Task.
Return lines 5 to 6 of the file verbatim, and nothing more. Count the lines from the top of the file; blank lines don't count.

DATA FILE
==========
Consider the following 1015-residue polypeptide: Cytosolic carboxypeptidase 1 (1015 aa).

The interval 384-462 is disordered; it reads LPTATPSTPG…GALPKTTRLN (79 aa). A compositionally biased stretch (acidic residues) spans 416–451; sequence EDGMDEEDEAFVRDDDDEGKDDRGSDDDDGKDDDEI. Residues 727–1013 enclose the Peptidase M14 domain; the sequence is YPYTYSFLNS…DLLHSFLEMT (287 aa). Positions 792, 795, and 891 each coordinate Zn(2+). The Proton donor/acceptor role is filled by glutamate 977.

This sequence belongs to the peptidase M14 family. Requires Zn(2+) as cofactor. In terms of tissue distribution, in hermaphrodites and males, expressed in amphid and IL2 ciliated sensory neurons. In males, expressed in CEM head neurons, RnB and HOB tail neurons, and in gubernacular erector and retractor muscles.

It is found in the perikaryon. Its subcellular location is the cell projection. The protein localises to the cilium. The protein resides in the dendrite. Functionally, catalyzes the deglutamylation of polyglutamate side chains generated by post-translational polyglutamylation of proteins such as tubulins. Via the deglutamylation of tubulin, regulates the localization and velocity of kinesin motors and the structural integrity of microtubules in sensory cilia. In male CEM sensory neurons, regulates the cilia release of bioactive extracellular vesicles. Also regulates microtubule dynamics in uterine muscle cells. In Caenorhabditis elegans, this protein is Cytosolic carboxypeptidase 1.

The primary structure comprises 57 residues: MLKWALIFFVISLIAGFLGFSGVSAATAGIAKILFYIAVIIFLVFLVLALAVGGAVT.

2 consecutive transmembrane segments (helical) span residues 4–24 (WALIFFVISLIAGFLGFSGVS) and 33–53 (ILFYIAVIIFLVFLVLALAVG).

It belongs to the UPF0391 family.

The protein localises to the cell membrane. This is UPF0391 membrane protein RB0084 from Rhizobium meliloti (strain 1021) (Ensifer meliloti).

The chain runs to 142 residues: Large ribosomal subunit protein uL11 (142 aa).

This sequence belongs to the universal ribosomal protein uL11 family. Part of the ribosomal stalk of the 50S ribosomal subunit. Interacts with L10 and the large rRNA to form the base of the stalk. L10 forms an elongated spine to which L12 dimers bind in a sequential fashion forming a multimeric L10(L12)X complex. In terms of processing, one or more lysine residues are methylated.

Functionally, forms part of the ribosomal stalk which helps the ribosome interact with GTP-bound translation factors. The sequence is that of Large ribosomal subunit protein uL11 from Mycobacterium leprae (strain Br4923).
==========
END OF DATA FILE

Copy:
The primary structure comprises 57 residues: MLKWALIFFVISLIAGFLGFSGVSAATAGIAKILFYIAVIIFLVFLVLALAVGGAVT.

2 consecutive transmembrane segments (helical) span residues 4–24 (WALIFFVISLIAGFLGFSGVS) and 33–53 (ILFYIAVIIFLVFLVLALAVG).